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Jun
24

Adaptive Tuning

A perfectly-tuned PID controller can degrade over time and perform poorly or become oscillatory. There are two main reasons for these changes:

  1. The controlled process is non-linear, and the process operation has entered a region with significantly different process parameters than those used during the tuning.
  2. The process operating conditions have changed since the auto-tuning was performed.

The use of a gain scheduler, which adjusts the PID controller gain as a function of the operating point, is often sufficient for solving the first problem. In more demanding applications, where not only process gain, but also lag and deadtime, depends on the operating point, the PID controller is auto-tuned in several ranges. Based on the point of operation at any given time, the associated process model is used to set the PID gain, reset, and rate. In between points where the process model was identified, the PID tuning is set based on weighted averages, taking into account the process model in adjacent ranges and the distance from the ranges boundaries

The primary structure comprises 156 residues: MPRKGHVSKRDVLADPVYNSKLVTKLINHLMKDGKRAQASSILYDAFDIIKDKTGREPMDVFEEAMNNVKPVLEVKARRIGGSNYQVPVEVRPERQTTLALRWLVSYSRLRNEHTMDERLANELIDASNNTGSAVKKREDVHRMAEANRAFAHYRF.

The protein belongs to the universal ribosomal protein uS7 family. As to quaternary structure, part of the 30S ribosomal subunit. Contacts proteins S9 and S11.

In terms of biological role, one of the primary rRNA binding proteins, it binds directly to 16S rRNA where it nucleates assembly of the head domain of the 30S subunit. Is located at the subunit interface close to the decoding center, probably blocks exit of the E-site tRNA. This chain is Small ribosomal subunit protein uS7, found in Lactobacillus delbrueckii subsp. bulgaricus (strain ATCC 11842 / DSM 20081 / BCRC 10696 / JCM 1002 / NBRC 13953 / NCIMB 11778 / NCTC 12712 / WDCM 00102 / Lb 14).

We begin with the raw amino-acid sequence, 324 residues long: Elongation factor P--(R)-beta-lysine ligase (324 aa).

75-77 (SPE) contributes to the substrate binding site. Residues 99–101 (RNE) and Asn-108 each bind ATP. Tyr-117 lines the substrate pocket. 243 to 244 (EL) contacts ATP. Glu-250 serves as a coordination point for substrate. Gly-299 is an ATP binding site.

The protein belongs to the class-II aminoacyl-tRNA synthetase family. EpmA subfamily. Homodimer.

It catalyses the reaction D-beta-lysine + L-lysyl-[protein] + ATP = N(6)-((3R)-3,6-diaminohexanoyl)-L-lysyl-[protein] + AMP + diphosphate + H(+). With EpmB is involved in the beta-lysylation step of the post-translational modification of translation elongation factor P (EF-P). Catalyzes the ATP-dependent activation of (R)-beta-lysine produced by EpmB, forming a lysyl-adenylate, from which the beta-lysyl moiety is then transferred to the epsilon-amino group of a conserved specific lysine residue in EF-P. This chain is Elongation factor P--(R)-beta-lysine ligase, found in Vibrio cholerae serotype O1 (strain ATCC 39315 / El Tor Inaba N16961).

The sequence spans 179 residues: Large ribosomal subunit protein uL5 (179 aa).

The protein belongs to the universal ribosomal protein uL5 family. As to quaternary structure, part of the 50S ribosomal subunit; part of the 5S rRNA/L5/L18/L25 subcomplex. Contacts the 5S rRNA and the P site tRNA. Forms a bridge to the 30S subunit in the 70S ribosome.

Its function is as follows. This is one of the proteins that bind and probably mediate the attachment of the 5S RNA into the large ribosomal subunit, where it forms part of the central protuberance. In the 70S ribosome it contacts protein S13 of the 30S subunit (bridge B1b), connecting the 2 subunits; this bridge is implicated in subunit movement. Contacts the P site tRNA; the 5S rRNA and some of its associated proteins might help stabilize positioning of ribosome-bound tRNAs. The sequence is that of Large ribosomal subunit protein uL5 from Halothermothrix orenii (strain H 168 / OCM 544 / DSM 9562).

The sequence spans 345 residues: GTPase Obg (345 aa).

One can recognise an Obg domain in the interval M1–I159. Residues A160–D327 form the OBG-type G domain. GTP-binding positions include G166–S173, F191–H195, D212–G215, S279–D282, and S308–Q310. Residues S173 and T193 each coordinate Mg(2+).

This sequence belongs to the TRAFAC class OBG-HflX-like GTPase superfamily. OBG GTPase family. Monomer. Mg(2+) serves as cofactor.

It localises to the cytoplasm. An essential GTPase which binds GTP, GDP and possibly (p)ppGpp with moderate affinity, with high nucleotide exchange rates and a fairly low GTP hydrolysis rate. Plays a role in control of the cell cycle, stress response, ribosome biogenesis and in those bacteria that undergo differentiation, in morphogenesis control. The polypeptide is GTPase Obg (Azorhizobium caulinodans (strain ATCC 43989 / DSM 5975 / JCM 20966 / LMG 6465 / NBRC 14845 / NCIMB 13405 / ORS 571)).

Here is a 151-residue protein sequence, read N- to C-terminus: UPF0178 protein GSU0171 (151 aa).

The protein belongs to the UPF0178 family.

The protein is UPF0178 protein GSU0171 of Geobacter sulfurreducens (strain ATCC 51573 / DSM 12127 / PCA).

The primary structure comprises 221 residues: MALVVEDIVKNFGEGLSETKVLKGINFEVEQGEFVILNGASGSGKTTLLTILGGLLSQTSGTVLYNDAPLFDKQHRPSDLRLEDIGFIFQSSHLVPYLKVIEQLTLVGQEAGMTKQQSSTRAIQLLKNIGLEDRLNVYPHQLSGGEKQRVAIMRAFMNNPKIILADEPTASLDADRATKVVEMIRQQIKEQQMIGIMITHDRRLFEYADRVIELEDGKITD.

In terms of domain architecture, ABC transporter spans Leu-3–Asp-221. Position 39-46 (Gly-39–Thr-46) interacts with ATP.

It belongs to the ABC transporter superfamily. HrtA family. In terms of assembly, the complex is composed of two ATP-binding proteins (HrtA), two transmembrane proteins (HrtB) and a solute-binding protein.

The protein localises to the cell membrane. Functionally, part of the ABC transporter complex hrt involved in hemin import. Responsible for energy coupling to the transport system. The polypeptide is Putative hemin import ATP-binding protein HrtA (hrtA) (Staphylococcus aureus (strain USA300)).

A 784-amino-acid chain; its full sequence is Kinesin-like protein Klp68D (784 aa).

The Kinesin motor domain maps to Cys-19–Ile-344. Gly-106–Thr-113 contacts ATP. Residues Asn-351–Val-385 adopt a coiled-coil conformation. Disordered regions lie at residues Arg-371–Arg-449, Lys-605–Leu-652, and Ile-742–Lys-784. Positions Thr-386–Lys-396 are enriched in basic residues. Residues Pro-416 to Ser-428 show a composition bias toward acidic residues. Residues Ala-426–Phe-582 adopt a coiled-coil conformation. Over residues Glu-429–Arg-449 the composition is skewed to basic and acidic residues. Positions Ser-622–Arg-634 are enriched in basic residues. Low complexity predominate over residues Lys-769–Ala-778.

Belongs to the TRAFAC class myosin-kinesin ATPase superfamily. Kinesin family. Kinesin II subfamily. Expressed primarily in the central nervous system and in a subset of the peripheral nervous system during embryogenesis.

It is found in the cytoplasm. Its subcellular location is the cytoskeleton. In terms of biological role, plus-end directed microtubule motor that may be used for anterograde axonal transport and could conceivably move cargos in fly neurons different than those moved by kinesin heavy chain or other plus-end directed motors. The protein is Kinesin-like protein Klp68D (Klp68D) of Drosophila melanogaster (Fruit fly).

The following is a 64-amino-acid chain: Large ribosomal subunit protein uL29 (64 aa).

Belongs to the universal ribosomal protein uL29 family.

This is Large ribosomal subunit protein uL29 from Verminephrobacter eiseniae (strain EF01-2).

To achieve the desired performance in the second case, the tuning should be repeated periodically or upon changes in controller performance, reflected in increased control variability. If this procedure is triggered and controlled automatically, the operation is called adaptive tuning. Adaptive tuning can also be applied in the first case. As we discuss in Chapter 5 of Advanced Control Foundation – Tools, Techniques and Applications, adaptive tuners for PID controllers may be classified as illustrated below.

There has been significant effort over the years to implement adaptive tuning. My next few blog will cover the adaptive tuning technique utilized in the DeltaV control system. This adaptive control capability is based on a technique known as model switching and parameter interpolation.